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Pond water-crowfoot

- The anemone of the water

Crowfoot belong to the same family as the forest floor anemones, and they look like also anemones when they spread out like white clouds in the watercourse. There are several species of crowfoot, all with white flowers and a yellow centre. The flower is usually pollinated by hoverflies, which are lured to the flower by small honey stores or nectaries, which are filled with nectar. The shapes of the nectaries vary from species to species, and can be used in identifying the species.  If the flowers are flooded by high water, the flower remains closed under water, and they pollinate themselves. Pond water-crowfoot has two different kinds of leaves; filamentous underwater leaves and kidney-shaped overlapping floating leaves. The common water crowfoot grows in lakes and watercourses and is most abundant in waters with a good water quality.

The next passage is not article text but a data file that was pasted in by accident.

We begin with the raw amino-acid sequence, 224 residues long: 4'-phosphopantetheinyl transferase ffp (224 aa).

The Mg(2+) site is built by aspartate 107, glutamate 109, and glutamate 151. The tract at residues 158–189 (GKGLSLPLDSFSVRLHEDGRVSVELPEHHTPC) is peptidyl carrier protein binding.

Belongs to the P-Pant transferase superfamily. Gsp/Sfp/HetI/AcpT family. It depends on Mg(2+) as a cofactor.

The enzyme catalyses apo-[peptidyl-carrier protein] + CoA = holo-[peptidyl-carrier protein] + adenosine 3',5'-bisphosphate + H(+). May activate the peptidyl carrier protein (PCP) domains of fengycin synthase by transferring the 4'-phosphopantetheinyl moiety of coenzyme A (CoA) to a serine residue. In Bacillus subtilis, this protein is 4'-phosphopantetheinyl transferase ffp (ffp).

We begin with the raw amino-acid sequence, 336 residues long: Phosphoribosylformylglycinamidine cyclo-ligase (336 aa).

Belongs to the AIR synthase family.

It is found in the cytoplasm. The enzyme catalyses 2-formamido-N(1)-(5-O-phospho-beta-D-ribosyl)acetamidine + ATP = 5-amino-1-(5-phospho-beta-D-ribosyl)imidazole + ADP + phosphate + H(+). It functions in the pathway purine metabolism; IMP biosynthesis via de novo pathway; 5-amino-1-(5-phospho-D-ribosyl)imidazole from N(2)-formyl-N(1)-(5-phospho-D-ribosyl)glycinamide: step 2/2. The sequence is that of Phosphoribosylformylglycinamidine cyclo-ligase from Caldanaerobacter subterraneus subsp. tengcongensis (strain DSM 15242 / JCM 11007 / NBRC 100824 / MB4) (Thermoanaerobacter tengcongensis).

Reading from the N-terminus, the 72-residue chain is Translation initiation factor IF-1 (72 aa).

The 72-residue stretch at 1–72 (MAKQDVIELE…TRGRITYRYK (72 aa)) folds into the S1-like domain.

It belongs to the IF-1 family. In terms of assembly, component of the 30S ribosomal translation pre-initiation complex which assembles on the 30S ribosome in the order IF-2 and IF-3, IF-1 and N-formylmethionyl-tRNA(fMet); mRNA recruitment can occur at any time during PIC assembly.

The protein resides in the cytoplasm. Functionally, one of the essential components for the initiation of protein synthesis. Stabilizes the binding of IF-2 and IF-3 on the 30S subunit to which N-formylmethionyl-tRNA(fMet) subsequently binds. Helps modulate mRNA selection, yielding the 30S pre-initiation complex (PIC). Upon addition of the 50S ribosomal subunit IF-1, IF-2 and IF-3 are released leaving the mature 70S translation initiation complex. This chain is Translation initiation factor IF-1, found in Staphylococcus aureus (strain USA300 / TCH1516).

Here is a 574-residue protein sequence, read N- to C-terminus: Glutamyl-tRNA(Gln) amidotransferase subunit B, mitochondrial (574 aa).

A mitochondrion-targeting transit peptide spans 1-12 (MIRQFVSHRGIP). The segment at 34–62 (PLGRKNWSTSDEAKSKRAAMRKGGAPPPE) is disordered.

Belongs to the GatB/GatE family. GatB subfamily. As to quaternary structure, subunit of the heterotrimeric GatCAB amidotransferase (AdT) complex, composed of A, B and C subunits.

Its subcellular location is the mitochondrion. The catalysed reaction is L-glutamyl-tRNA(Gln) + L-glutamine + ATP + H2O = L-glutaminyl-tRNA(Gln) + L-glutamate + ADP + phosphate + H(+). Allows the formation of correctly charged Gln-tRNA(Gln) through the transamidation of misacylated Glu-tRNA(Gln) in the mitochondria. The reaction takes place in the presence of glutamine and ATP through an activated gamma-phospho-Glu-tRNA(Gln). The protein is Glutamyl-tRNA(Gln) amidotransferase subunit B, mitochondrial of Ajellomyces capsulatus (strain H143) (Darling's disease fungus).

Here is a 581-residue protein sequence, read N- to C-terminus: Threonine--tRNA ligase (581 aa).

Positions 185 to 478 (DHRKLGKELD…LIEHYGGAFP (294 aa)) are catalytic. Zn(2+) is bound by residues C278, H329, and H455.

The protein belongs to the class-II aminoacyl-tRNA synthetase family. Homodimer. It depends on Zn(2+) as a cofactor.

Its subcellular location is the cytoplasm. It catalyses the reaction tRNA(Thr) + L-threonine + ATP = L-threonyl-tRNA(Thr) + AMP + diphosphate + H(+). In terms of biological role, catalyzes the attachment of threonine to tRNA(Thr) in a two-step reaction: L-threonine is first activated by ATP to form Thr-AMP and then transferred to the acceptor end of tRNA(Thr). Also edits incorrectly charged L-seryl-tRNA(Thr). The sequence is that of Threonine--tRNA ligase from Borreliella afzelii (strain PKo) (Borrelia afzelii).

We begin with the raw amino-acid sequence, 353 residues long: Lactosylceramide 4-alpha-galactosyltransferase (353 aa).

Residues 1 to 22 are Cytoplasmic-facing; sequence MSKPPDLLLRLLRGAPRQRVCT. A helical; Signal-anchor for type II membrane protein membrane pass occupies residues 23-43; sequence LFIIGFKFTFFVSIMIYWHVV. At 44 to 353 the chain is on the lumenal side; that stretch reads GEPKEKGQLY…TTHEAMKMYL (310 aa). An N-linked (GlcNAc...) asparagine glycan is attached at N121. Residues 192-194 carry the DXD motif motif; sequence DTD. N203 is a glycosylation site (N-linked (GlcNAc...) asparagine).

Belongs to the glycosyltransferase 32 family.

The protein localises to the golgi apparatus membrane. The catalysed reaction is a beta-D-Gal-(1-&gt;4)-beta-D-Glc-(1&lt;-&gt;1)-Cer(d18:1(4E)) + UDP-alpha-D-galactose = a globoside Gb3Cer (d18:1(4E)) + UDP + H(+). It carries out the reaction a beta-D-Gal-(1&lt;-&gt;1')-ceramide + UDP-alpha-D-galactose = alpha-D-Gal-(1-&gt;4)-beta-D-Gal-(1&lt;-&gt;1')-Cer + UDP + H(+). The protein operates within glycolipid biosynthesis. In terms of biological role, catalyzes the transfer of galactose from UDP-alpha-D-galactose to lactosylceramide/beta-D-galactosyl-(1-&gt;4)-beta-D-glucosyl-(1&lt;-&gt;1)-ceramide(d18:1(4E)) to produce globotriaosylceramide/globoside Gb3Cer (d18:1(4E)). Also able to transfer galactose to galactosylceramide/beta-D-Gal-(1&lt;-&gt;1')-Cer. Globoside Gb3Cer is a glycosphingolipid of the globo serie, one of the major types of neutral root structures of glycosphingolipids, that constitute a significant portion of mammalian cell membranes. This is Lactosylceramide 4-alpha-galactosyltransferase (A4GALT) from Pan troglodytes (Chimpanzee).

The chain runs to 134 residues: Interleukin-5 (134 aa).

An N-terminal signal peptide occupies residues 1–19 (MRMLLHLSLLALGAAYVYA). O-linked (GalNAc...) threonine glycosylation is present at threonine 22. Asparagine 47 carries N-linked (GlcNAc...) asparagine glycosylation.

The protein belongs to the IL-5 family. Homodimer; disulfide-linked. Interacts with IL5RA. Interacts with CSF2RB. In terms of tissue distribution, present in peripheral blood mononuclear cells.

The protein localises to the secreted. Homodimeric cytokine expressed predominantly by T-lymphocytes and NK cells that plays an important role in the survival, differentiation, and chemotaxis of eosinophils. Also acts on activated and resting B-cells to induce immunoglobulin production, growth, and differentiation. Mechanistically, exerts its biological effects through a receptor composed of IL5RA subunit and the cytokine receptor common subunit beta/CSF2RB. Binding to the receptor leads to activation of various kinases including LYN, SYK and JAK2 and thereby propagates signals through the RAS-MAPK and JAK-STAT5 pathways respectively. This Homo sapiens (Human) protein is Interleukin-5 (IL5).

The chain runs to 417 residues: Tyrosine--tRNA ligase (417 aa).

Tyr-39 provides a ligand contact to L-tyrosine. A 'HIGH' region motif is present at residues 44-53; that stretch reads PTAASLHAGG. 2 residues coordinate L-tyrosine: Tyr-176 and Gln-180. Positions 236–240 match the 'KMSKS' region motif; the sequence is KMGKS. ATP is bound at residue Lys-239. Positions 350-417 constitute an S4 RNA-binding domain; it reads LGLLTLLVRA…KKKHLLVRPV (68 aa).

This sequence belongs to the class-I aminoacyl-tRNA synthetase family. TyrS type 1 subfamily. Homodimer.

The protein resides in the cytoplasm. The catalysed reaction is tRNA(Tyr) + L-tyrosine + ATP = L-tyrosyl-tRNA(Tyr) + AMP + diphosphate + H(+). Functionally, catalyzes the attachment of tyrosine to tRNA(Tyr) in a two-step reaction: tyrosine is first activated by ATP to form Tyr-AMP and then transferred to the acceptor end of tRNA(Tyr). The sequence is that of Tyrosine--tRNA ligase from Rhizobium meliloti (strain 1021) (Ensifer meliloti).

Storblomstret vandranunkel

Facts: The most common species of water crowfoot is the pond water-crowfoot, and common water crowfoot. Both species are found in freshwater watercourses and lakes, and both species have both underwater leaves and floating leaves. They bloom in May - August with white flowers. The flower of the pond water-crowfoot is 2.5-3 cm in diameter and it has overlapping petals. The common water crowfoot has a flower that is 1-2 cm in diameter and has separated petal.

Storblomstret vandranunkel